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New arrivals on the shelves

New arrivals this month dive into love in post-conflict Iraq and the life of the famed author Taha Hussein

8-2aMan of Letters

Translated by Mona El-Zayyat

Taha Hussein’s autobiography, one of the greatest figures of the 20th century Arab renaissance published here in a single volume for the first time, tells the story of the blind prolific author who rose from a modest home in 1889 to become one of the most distinguished authors and public figures in Egypt and the Arab world, serving once as the Minister of Education and titled unofficially the “Dean of Arabic Letters”. Critic Louis Awad described him as “the greatest single intellectual and cultural influence on the literature of his period.”

The story unfolds in between Cairo and Paris through personal correspondence, portraying friendship, and the split between two seemingly irreconcilable cultures, east and west.


8-2bDates on My Fingers

Mohsen Al-Ramli

Translated by Luke Leafgren

Taking place between Madrid and Iraq, this tale of youthful love and post-conflict Iraqi village life revolved around Saleem. Saleem is fed up with his village life and flees his hometown to go to Spain for a chance to build a new life for himself.  His self-imposed exile is thrown into disarray when he encounters his father, Noah at a nightclub in Madrid after years of no contact. Noah is a changed man and Saleem is determined to find out why his father is in Spain.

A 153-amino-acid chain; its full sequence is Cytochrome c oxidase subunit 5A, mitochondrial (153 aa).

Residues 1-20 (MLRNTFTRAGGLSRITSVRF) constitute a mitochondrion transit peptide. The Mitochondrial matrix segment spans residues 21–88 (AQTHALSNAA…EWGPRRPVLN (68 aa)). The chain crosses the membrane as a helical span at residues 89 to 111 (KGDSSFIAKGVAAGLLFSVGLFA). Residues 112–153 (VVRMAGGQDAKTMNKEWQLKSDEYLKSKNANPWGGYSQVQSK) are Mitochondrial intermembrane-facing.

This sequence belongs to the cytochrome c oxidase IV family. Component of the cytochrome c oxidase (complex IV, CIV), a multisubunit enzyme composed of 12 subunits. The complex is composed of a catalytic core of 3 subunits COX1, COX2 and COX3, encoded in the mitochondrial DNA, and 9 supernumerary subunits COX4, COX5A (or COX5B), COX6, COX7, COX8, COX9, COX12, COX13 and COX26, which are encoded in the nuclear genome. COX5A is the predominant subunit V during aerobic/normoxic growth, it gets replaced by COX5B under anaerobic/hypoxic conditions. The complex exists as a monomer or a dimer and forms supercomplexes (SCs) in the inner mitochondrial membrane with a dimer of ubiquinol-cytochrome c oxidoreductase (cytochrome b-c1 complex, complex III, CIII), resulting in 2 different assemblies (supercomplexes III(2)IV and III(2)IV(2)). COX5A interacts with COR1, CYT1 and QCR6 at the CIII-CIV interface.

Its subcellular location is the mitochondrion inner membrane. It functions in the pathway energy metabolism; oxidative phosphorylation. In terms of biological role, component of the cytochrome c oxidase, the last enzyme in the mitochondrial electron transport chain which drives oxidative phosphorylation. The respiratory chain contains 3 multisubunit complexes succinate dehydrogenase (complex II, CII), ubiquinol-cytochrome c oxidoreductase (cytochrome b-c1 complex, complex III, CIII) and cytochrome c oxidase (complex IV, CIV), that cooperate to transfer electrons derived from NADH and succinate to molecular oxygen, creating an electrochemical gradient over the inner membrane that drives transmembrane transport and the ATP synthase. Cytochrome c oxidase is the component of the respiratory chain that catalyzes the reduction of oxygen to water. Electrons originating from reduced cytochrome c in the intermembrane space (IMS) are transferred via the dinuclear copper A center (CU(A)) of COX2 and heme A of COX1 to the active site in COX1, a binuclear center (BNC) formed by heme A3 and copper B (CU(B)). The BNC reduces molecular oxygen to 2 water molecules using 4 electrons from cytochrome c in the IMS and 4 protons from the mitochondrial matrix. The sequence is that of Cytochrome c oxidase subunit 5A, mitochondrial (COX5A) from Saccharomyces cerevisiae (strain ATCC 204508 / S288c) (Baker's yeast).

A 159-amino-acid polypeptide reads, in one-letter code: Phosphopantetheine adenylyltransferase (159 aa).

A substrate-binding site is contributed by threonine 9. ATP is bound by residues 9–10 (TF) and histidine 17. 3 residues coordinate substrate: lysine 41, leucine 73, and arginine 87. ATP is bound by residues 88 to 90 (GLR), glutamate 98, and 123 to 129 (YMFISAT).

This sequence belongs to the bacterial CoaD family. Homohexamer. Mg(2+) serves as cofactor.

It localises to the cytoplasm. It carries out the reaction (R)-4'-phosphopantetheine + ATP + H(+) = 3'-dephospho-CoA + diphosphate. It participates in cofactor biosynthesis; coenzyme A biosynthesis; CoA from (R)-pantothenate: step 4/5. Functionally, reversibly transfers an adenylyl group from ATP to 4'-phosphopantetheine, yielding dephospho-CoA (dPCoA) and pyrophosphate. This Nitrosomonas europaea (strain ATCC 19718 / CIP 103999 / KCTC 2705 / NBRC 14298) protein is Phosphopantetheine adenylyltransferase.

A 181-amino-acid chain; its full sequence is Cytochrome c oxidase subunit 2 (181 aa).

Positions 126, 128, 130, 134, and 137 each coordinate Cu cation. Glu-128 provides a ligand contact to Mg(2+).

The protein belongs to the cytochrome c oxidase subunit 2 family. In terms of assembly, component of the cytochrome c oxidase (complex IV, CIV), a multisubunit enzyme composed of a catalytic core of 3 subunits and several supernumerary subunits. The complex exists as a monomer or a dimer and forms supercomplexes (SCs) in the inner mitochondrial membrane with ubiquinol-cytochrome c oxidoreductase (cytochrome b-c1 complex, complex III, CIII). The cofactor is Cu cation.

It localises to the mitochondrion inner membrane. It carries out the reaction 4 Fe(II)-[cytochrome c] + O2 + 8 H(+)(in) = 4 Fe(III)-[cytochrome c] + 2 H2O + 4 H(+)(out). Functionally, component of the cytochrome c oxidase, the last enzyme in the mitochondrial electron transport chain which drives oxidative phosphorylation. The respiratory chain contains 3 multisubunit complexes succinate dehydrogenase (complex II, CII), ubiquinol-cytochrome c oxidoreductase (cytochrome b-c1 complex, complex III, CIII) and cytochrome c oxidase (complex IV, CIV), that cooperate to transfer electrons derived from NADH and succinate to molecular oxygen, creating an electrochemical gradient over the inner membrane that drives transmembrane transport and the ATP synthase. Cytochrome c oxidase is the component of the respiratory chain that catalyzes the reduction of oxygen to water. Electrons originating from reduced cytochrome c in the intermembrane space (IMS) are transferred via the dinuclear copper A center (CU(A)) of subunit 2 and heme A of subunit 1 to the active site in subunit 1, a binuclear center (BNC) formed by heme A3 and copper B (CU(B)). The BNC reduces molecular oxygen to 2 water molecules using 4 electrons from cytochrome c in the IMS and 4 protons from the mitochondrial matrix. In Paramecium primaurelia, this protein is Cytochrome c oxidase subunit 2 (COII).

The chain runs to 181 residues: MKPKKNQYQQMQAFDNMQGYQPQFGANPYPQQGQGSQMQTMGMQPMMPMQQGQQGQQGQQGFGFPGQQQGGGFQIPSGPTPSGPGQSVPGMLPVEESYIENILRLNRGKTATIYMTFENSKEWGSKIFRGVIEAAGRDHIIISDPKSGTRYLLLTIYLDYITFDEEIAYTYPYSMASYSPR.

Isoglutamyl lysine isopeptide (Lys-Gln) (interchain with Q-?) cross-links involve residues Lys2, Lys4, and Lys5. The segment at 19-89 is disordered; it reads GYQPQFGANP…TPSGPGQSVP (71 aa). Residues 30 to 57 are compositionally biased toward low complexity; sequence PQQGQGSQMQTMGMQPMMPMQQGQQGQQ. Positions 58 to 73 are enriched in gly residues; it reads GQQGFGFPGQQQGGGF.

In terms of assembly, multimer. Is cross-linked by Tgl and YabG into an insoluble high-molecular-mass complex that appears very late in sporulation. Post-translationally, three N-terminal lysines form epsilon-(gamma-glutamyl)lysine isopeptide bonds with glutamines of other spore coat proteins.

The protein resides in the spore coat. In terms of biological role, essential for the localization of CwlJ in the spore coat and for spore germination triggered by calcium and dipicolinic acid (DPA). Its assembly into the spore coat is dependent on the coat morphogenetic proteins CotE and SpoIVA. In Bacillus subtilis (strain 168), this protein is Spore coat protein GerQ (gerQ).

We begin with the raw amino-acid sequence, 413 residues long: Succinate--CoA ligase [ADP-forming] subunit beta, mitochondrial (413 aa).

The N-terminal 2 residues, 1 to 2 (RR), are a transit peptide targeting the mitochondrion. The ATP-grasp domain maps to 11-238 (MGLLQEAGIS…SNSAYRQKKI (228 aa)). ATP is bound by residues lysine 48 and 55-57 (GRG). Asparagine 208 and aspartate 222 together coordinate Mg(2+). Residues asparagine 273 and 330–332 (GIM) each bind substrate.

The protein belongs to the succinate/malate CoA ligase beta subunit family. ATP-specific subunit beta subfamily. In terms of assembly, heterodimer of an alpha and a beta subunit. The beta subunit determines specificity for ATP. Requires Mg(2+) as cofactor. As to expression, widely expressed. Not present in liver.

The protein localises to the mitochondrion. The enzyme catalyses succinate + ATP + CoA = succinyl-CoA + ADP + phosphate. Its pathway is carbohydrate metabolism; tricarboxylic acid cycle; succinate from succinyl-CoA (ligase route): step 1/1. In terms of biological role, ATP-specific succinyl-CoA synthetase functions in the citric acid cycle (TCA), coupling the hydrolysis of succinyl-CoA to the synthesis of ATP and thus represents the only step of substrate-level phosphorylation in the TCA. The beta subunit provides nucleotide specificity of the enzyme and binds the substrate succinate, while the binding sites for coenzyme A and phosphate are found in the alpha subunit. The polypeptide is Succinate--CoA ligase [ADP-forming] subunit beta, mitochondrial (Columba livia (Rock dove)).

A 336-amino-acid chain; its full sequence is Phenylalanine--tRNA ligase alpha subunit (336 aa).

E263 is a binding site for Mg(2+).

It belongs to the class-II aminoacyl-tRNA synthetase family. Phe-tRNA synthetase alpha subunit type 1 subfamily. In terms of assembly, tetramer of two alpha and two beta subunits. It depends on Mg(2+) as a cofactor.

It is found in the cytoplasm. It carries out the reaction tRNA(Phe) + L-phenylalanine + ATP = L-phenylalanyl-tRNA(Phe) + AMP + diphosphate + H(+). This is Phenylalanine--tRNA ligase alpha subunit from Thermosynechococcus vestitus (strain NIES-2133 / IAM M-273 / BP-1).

As he tries to solve the mystery, he remembers moments in Iraq of family, war and the accidental death of Aliya, a cousin who was a partner in exploring sexuality with Saleem.

When his relationship with his father erupts in conflict, Saleem rediscovers his sense of self and stability of his own life. Through his reflections, the story comes to a climax, straddling Spanish and Iraqi realities.


8-2cRain over Baghdad

Hala El-Badry

Tranlsated by Farouk Abdel Wehab

From the award-winning author who brought you A Certain Woman and Muntaha, Rain over Baghdad deals with life in Baghdad before the events of the late twentieth century. The 70s and 80s saw the rise of Saddam Hussein, the northern Kurdish autonomy and Iraq-Iran war. With oil and a newfound wealth, many Egyptians immigrated to Iraq and the novel portrays these phenomena through the eyes of an Egyptian woman married to an engineer working in Iraq. The narrator works for an Egyptian magazine’s bureau in Baghdad and provides readers with a more accurate perspective of the nuances of Iraqi society at the time.

With the disappearance of an Iraqi woman in the south, we learn of the protagonist’s life, including her love for an Egyptian Marxist journalist. The novel portrays Saddam’s Iraq before US invasion, an Iraq whose reality is very different than the Iraq we know today.

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